Where do I begin with Velvet Buzzsaw? Dan Gilroy has crafted a satirical, ensemble, art comedy meets supernatural slasher horror. It’s very much its own thing. Walking the line between Chuck Palahniuk’s novels (especially Lullaby) and the works of David Lynch, Buzzsaw is a fascinating piece of film making. A blend of genres with some truly great actors and a wicked sense of humour.
Set mostly in Los Angeles, based in the world of modern art, Velvet Buzzsaw is a slow moving, mostly comedic character driven piece, that eventually ends up being about a collection of cursed artwork, discovered in the apartment of a dead man, Vetril Dease.
Josephina (Zawe Ashton) and Rhodora decide to sell the work, despite it having explicit instructions to be destroyed. Of course, things spiral and chaos ensues. The Dease artworks become the talk of LA, but seem to punish everyone involved in selling them. As Dease’s past unravels, our characters edge closer to the encroaching terror, but the humour never quite goes away.
I found Velvet Buzzsaw to be a lot of fun. Yes, it’s self indulgent, pompous and purposefully vague. But so is art and the art world. I enjoyed the idea of the cursed artwork, a classic horror trope, here inserted into what doesn’t really start as a horror film. It’s what brought to mind the Chuck Palahniuk comparison, dropping something supernatural and scary into a largely human, realistic, environment.
There’s a lot to talk about with this movie, a larger discussion about the impact of criticism on artists, on critics and the consumer. Morf sees the effects his words have on an upcoming artist and his guilt combined with the supernatural events send him spiralling. Everyone sort of has their own arc, their own realisation. Largely those motivated by greed or exploitation. Gilroy doesn’t spell things out for us, which I appreciate.
The ensemble cast is absolutely phenomenal, Jake Gyllenhaal as Morf, the bisexual art critic might be the standout, with Rene Russo and Toni Collette giving him a run for his money. John Malkovich and Stranger Things star Natalia Dyer both shine in smaller roles. However Zawe Ashton as Josephina is legitimately awful. I couldn’t tell if it was on purpose to match her unlikeable character or she had somehow sneaked in a stinker of an effort in amongst some stunning actors. I’m not usually one to single out someone’s performance but she really does make some scenes work less than they should.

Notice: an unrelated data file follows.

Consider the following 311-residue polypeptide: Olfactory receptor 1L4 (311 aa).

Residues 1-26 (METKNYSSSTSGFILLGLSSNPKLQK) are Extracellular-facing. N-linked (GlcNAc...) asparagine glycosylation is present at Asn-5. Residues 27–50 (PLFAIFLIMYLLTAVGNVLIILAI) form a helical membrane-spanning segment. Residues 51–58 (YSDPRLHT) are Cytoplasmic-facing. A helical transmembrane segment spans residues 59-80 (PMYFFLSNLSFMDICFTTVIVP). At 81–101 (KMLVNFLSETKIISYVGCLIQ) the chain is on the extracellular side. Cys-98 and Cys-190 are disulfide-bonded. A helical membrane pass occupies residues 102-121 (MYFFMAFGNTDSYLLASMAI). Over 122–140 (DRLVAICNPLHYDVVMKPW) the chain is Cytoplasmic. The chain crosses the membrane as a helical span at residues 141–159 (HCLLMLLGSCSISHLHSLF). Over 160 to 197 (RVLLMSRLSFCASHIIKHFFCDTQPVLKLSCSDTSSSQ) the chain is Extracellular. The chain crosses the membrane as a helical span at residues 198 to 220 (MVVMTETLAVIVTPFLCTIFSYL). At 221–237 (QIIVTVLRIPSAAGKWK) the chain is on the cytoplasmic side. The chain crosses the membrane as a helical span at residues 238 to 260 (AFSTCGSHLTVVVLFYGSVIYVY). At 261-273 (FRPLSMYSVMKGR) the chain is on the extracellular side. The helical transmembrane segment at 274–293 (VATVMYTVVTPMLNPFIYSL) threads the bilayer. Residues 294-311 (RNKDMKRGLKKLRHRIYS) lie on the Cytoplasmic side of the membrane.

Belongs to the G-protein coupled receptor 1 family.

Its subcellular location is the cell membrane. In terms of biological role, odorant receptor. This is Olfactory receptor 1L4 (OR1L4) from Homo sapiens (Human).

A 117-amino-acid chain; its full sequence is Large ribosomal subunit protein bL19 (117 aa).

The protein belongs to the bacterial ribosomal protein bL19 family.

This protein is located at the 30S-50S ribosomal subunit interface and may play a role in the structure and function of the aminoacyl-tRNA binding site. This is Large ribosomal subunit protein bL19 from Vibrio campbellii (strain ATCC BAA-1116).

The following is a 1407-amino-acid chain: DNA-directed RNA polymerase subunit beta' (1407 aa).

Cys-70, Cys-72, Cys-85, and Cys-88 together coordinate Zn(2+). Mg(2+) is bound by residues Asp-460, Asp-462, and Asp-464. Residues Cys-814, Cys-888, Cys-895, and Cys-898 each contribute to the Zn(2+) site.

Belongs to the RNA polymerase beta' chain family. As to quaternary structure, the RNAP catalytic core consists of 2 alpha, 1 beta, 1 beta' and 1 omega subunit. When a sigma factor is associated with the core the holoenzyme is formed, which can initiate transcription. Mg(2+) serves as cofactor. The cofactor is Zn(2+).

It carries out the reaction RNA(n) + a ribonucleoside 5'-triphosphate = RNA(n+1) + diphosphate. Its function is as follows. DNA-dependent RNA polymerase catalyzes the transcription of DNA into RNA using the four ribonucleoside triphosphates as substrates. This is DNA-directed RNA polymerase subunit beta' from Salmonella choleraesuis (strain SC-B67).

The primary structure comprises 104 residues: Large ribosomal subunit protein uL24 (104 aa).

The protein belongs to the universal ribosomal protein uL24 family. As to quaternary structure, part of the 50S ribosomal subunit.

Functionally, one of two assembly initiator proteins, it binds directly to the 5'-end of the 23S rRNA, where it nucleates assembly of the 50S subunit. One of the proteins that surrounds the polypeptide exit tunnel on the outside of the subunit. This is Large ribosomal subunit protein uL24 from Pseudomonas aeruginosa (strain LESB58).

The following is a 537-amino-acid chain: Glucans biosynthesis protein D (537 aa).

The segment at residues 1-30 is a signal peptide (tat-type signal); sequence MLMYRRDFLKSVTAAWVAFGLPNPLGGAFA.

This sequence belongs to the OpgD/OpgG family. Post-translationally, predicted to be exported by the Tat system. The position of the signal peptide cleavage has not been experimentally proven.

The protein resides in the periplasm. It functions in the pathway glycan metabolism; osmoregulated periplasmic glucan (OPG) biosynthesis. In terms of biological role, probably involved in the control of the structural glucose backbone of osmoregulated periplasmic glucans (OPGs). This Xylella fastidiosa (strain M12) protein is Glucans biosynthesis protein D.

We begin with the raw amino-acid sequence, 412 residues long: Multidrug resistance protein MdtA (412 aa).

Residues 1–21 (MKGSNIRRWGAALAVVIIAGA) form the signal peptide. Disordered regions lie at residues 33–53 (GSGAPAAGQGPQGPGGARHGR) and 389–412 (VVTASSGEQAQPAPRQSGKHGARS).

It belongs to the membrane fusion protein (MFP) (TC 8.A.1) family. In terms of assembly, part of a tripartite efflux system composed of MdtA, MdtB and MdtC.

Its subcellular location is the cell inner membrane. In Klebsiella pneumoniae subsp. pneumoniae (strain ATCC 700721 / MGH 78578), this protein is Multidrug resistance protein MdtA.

Los Angeles itself becomes somewhat of a character, stunning city shots that wouldn’t be out of place in Drive. The pieces of art themselves are downright terrifying, Sphere being ominous and mysterious with Hoboman just straight up spooky before things even get weird. Dease’s paintings have an otherworldly look to them too, obviously all designed to heighten the anticipation of just when they will come alive.
I really do like the fact that Netflix is giving more unusual films like this a much broader platform, the general public would probably not rush to see Velvet Buzzsaw on the cinema, but when it’s just one click away on your TV, why not!? Releases like this, Birdbox (also featuring John Malkovich), Roma and last year’s Annihilation prove that good, interesting content is important to Netflix’s strategy and long may it continue.
I think Velvet Buzzsaw is the first must see film of the year, its bold, weird and funny and doesn’t seem to compromise its vision. I think Gilroy could have maybe leaned harder into the horror elements, but then it may have become too far fetched or become more like a Stephen King film if it was adapted by Brett Easton Ellis.
Velvet Buzzsaw is available to steam on Netflix right now.
For Fans Of :
Twin Peaks (2017)